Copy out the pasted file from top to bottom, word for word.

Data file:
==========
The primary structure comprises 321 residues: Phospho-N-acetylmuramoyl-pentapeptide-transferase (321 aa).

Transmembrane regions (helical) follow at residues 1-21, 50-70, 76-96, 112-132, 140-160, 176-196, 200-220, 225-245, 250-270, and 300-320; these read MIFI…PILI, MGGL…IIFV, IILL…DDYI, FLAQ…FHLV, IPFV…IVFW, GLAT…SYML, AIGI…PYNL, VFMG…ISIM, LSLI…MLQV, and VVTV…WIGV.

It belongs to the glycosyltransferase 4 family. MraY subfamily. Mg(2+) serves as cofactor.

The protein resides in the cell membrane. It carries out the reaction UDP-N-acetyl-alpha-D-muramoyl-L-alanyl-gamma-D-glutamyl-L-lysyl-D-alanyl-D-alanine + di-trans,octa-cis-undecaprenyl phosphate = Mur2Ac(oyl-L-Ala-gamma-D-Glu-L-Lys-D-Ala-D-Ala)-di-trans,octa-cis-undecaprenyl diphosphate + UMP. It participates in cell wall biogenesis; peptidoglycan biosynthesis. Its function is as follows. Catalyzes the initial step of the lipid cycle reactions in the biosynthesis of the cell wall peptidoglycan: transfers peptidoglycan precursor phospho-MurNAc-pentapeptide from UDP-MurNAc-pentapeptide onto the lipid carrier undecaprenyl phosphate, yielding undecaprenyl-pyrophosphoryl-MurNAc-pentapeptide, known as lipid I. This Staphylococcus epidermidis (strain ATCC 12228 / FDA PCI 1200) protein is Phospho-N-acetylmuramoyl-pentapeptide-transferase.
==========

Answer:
The primary structure comprises 321 residues: Phospho-N-acetylmuramoyl-pentapeptide-transferase (321 aa).

Transmembrane regions (helical) follow at residues 1-21, 50-70, 76-96, 112-132, 140-160, 176-196, 200-220, 225-245, 250-270, and 300-320; these read MIFI…PILI, MGGL…IIFV, IILL…DDYI, FLAQ…FHLV, IPFV…IVFW, GLAT…SYML, AIGI…PYNL, VFMG…ISIM, LSLI…MLQV, and VVTV…WIGV.

It belongs to the glycosyltransferase 4 family. MraY subfamily. Mg(2+) serves as cofactor.

The protein resides in the cell membrane. It carries out the reaction UDP-N-acetyl-alpha-D-muramoyl-L-alanyl-gamma-D-glutamyl-L-lysyl-D-alanyl-D-alanine + di-trans,octa-cis-undecaprenyl phosphate = Mur2Ac(oyl-L-Ala-gamma-D-Glu-L-Lys-D-Ala-D-Ala)-di-trans,octa-cis-undecaprenyl diphosphate + UMP. It participates in cell wall biogenesis; peptidoglycan biosynthesis. Its function is as follows. Catalyzes the initial step of the lipid cycle reactions in the biosynthesis of the cell wall peptidoglycan: transfers peptidoglycan precursor phospho-MurNAc-pentapeptide from UDP-MurNAc-pentapeptide onto the lipid carrier undecaprenyl phosphate, yielding undecaprenyl-pyrophosphoryl-MurNAc-pentapeptide, known as lipid I. This Staphylococcus epidermidis (strain ATCC 12228 / FDA PCI 1200) protein is Phospho-N-acetylmuramoyl-pentapeptide-transferase.